Don’t get me wrong. I love Harry Potter, even though I came to it later than most. Good versus evil, witchcraft and wizardry, friendship and identity…J. K. Rowling delivers the whole package. And even though there will always be a special place in my heart for Hogwart’s, as a general rule, I tend to prefer my fiction (even my YA fiction) a little…darker. Which is no surprise, considering if I went to Hogwart’s, the sorting hat wouldn’t have to think twice about putting me in Slytherin.
It’s also not surprising that Half Bad, the first installment in a new young adult trilogy from Sally Green, was just to my taste. Like the Harry Potter series, Green’s modern-day England is populated by witches who mostly attempt to blend in with the “fains” (read: muggles, or us non-magic folk) despite their supernatural abilities. There’s also a group of “bad” or black witches who terrorize the “good” or white witches, sort of like the Death Eaters of Harry Potter. But Nathan, the teenage witch who narrates Half Bad, isn’t an orphan; his mother, a white witch from a prominent family, died when he was young, but his father is very much alive.
In fact, his father is Marcus, the most notorious black witch, who hunts down white witches and murders them in order to steal their power, collecting abilities like flying and invisibility. Nathan is what the Council, who governs witches and seeks to protect white witches from their black counterparts, calls a “half code.”Due to his mixed ancestry, their not really sure whether he’ll end up “good” or “bad” and they’re not taking any chances.
Now, if you’re think this is starting to sound like some alternate universe Harry Potter fanfiction you read (what, you don’t read fanfic?) where Harry is Voldemort’s son, I assure you, it’s not. While Half Bad has these superficial similarities, the reading experience is entirely different.
Nathan has a really strong voice, and this is what really makes the debut novel stand out. It’s intense and blunt, raw and bloody. Nathan has suffered at the hands of the “good” guys, first by isolation and surveillance, then by outright torture; the book opens with Nathan chained in a cage, beaten and starved, but his rather bleak life makes the bright spots, like his relationship with his brother Arran and childhood sweetheart, Ana, all the more vibrant.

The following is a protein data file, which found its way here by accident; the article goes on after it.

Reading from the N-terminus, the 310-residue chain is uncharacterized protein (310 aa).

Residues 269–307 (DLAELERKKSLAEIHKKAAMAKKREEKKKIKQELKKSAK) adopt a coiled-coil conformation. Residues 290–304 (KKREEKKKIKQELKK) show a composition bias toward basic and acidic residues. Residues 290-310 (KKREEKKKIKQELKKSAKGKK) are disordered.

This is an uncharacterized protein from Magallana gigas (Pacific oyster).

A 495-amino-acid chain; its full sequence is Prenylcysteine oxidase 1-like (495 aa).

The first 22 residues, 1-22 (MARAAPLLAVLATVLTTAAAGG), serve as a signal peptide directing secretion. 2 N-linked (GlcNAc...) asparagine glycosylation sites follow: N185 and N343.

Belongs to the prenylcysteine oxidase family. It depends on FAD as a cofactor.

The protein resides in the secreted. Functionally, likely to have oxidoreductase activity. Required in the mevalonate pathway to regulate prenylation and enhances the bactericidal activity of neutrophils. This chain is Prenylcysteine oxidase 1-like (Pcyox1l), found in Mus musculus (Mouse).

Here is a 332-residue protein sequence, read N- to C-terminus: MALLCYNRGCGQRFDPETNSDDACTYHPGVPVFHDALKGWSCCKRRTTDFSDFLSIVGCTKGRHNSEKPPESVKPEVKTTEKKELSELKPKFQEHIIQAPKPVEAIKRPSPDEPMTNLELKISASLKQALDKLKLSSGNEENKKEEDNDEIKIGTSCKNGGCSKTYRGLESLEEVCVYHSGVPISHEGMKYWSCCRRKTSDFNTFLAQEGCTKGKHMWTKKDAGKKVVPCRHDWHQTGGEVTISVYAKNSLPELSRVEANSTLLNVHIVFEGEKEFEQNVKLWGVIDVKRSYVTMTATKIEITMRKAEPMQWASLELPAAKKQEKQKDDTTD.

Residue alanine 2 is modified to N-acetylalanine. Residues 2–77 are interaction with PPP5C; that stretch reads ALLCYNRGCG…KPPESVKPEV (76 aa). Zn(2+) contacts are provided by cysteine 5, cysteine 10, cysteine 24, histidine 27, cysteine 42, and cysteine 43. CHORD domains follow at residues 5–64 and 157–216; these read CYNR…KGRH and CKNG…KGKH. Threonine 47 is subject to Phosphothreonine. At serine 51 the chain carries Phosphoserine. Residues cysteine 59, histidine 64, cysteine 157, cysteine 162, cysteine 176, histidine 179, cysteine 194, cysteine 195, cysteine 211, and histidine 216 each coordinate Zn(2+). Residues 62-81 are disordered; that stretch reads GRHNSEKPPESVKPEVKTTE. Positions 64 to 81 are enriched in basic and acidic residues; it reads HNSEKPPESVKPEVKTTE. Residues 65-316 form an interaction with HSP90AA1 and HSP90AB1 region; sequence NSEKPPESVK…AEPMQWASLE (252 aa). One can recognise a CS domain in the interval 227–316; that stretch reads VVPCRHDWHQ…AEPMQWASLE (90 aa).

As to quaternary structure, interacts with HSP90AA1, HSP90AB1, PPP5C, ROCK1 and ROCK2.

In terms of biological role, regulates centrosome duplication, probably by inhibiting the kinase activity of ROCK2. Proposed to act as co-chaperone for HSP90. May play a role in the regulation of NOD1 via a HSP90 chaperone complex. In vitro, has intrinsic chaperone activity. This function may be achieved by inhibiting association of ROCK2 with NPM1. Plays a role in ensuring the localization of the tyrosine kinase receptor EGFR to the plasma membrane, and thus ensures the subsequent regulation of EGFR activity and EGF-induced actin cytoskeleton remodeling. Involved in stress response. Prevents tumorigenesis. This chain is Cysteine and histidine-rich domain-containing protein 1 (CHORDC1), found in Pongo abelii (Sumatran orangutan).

At its core, the plot is one of a typical hero’s journey, but the story’s structure is anything but typical. Nathan seeks the truth about his nature and his origin, and must endure many difficult trials in order to discover it, but it isn’t told in a linear manner. With stream-of-consciousness second person narration and extensive flashbacks, the plot unfolds in a very scattered way. While this may be frustrating to some readers, I found it kept me on my toes and made me anxious to see how the pieces of the puzzle would fit together.
And though there are plenty of magical elements and interesting, complex world-building in Half Bad, it’s not all spells and potions. A mix of typical teenage difficulties, like trouble learning to read, a bossy and judgmental older sister, and bullying anchor Nathan’s struggle in the real world. Dramatic and fast-paced, this is truly a book I couldn’t put down. (Really, I read it in one sitting). It’s full of suspense, as readers will be as eager as Nathan to understand the reasons for his detention and ill treatment, the nature of his parent’s relationship, as well as who the “good” and “bad” guys really are.
There’s nothing subtle about Half Bad. It’s themes are quite blatant, and while I’d usually appreciate a more nuanced story, it somehow works. I’m anxious to see how the story plays out and what else readers will learn about Green’s magical world of black and white witches in the rest of the trilogy. This novel is full of moral ambiguity, and will prompt discussion about the nature of evil. Just as Shakespeare said in Hamlet, “there’s nothing good or bad, but thinking makes it so.” I think Half Bad is quite good.
– Molly Wetta, Collection Development